What states are possible in a DRAWITEMSTRUCT structure?

Raymond Chen

The DRAW­ITEM­STRUCT structure has an item­State member which contains a number of bits describing the state of the item being drawn. How do those states map to the underlying control? Most of the states are rather obvious. For a list box item to be selected, it means that the item is part of the selection. But what does selected mean for a button? Since people like tables, I’ll put the answer in a table:

Menu Listbox Combobox Button
itemID menu item ID item index or −1 item index or −1
ODS_SELECTED Selected Selected Selected Pushed
ODS_DISABLED Disabled Disabled Disabled Disabled
ODS_FOCUS Focus Focus Focus
ODS_DEFAULT Default menu item
ODS_NOACCEL HideAccel HideAccel HideAccel HideAccel
ODS_NOFOCUSRECT HideFocus HideFocus HideFocus
ODS_COMBOBOXEDIT Is edit control
Static Header Tab Listview Status
itemID item index item index item index part index
ODS_SELECTED Pushed Selected Selected

Okay, now that it’s all in a table, how do I read the table? A box is blank if the corresponding flag is not currently used by the control type. (No guarantees about the future.) For example, as of this writing, button controls do not set an itemID, nor do they ever ask for ODS_GRAYED. You may have noticed that the box for CtlType is blank for status controls. That’s an oops. The status bar control forgot to set the CtlType when it sends the WM_DRAW­ITEM message, so the value is uninitialized garbage. The way to detect a status bar control is to check the window handle. (This works in general. You can always detect a control by checking the window handle.) For list boxes and combo boxes, the itemID can have the special value -1 to mean “I am drawing a list box/combo box where no item is selected.” For list boxes, this happens when the list box is empty. For combo boxes, this happens when the user types text into the edit box that does not match any of the items in the list portion of the combo box. Most of the other box entries are self-explanatory. For the most part, the flag name matches the conditions under which the corresponding flag is set. For example, the ODS_FOCUS flag is set when the list box item being drawn is the selected item. Note that the ODS_SELECTED flag is used for button and header controls to indicate that the control should be drawn in the pushed state. For example, the user may have put focus on a button control and pressed the space bar and not yet released it, or the application may have manually set the BST_PUSHED state. Header controls can get into a pushed state if you enable the HDS_BUTTONS style. List view controls set the ODS_CHECKED flag if a check box should be drawn over the item. This happens if the LVS_EX_AUTO­CHECK­SELECT extended style is specified and the item is selected. (Normally, the check box is drawn to the side as a state image.) The ODS_COMBO­BOX­EDIT flag is used only by combo box controls. It is set if the item being drawn is the edit portion of a combo box control. If not set, then the item being drawn is in the list box portion of the combo box control. Finally, there is a box marked Oops. The static control is supposed to set ODS_DISABLED if the static control is disabled. And that’s what happens if you are using the classic static control. However, there is a typo in the the fancy themed static control, and it sets the ODS_DISBALED flag incorrectly. If you are owner-drawing a themed static control, and you want to draw differently depending on whether the control is disabled, then you should ignore the ODS_DISABLED flag and instead draw the disabled state based on the result of calling Is­Window­Enabled function.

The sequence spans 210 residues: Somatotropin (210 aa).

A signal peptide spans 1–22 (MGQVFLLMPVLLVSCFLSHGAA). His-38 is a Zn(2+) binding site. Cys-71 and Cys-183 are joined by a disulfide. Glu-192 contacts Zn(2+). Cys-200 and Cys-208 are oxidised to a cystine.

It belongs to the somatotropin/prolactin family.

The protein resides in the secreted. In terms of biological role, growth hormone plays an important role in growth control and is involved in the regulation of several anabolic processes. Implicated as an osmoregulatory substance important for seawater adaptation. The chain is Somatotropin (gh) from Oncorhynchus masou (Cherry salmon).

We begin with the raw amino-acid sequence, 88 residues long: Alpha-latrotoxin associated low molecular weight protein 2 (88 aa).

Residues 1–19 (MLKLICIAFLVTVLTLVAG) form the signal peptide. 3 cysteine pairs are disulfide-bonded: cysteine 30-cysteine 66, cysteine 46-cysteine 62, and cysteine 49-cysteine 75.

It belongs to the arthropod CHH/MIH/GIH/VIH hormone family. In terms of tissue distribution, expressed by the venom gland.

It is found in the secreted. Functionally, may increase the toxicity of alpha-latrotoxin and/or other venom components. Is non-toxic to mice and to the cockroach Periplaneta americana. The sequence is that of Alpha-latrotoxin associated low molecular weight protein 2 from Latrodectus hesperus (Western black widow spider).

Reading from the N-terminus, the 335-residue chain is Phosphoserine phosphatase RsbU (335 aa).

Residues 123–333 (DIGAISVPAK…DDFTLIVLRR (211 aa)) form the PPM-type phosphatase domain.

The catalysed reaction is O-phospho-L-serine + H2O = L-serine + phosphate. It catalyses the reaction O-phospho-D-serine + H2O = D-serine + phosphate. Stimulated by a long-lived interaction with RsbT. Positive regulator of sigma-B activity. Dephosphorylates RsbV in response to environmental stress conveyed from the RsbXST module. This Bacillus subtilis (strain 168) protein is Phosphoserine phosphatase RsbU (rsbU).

The bug in the themed static control cannot be fixed for compatibility reasons. I can pretty much guarantee that there is some application which doesn’t draw correctly if the ODS_DISABLED flag is not set.


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